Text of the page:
No great mystery here — always check for missing buttons, stains, tears, and defects of any sort. It's easy to be blinded by the adrenaline of a good find. Remember, buyers typically want as close to perfection as possible.

6. Think like a business owner

Hardcore and longtime thrifters have a tendency to want to save items from the landfill or to reclaim and restore an item's use or value. This tendency is admirable on a personal level, but investment of too much time and energy on a single item reduces your profit. Begin to think like a small business owner — each hour devoted to the purchase, listing, and sale of item impacts your bottom line. Replacing a zipper on that vintage wool coat may give you a sense of personal satisfaction, but it could completely erase your profit.

7. Understand the changing market of collectibles and antiques

Like any market, the antiques and collectibles world is fickle. Tastes change, trends fade, and whole new aesthetics seem to blossom overnight. Mid-century modern furniture used to be set on the curb 10 years ago; now, it's one of the hottest categories in resale. Understand what demographic has the largest amount of discretionary income now — these are the folks to tailor your sales to.

8. Capitalize on trends

A recent eBay search under the key words "Mad Men" resulted in 2657 items for sale — in vintage clothing. The Mad Men TV series phenomenon is just one example of a hot trend you can profit from. People are going crazy for vintage wingtips and classic hats à la Don Draper. Expand the search to include house wares and there are even more items — whiskey glasses, decanters, office accessories — all with the signature look reminiscent of the '60s style. Though it may mean being a little more plugged into pop culture than you'd like, embrace trends and stay ahead of the curve to increase profits. Don would agree.

9. Resist the urge to collect

Thrift shopping is in my blood. My mom got me hooked at the ripe age of seven and I've been an avid devotee ever since. I've built collections and sold collections, I've stumbled on treasures I swore I'd never part with only to sell them six months later. In the current rarefied atmosphere of thin profits and high competition, I've decided that collecting is just a distraction that bleeds time and muddies the waters. I do, of course, keep an eye out for items that I need personally (just picked up a great Chemex coffee maker the other day for $6.00). For the most part though, I thrift shop to make money while doing something I love. Resist the urge to collect (or collect temporarily), enjoy the items, and then liquidate at a profit and begin again.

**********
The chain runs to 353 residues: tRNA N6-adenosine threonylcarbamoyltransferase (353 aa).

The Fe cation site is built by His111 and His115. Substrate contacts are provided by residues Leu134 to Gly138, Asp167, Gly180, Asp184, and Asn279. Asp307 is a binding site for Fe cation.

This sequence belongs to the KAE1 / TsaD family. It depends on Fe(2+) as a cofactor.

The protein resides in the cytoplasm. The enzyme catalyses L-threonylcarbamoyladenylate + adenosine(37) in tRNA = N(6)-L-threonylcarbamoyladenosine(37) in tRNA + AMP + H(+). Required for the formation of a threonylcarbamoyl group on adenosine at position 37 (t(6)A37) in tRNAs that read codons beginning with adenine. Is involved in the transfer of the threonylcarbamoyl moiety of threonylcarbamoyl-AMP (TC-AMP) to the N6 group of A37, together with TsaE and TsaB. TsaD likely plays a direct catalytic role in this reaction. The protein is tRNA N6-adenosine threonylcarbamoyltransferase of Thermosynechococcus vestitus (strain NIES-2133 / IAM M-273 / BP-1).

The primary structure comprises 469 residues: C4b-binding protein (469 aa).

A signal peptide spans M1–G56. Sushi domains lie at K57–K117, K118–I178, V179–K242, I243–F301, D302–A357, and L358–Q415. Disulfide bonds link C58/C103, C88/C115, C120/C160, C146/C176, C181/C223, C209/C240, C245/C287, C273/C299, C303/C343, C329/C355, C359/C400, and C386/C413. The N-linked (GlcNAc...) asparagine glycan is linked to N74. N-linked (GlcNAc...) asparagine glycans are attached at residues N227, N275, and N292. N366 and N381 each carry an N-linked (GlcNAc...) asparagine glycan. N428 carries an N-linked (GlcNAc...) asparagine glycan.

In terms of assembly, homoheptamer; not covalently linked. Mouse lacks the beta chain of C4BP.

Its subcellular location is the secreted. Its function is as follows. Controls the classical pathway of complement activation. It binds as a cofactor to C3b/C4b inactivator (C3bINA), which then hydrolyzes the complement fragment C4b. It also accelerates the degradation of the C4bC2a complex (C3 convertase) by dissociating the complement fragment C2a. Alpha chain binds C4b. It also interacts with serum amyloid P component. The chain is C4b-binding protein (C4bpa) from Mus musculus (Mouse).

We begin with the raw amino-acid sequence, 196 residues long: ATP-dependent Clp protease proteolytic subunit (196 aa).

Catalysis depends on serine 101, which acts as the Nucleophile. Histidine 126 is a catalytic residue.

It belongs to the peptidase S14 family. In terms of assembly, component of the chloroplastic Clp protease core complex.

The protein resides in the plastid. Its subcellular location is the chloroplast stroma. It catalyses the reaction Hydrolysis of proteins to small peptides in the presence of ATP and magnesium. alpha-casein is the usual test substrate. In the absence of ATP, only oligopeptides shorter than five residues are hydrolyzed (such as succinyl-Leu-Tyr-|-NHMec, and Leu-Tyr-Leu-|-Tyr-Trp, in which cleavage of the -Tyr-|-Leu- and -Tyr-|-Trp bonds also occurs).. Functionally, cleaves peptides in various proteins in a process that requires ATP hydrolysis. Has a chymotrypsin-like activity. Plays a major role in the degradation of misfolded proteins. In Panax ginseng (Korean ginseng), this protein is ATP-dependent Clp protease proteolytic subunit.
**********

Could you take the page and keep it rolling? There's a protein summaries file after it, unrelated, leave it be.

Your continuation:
Whether you're thrifting to supplement your day job or add another source of income to ease the budget a bit, don't forget to have fun. After all, thrifting is a way to make some cash while avoiding the cube farm and those painful Monday morning meetings. Grab a cup of coffee, hit the streets, and thrift on!

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Guest

Great article, thanks for the tips...I'll keep them in mind the next time I'm thrifting!

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Carrie

Very interesting! I do often find children's clothing of a rarefied brand priced just like any other kid's dress.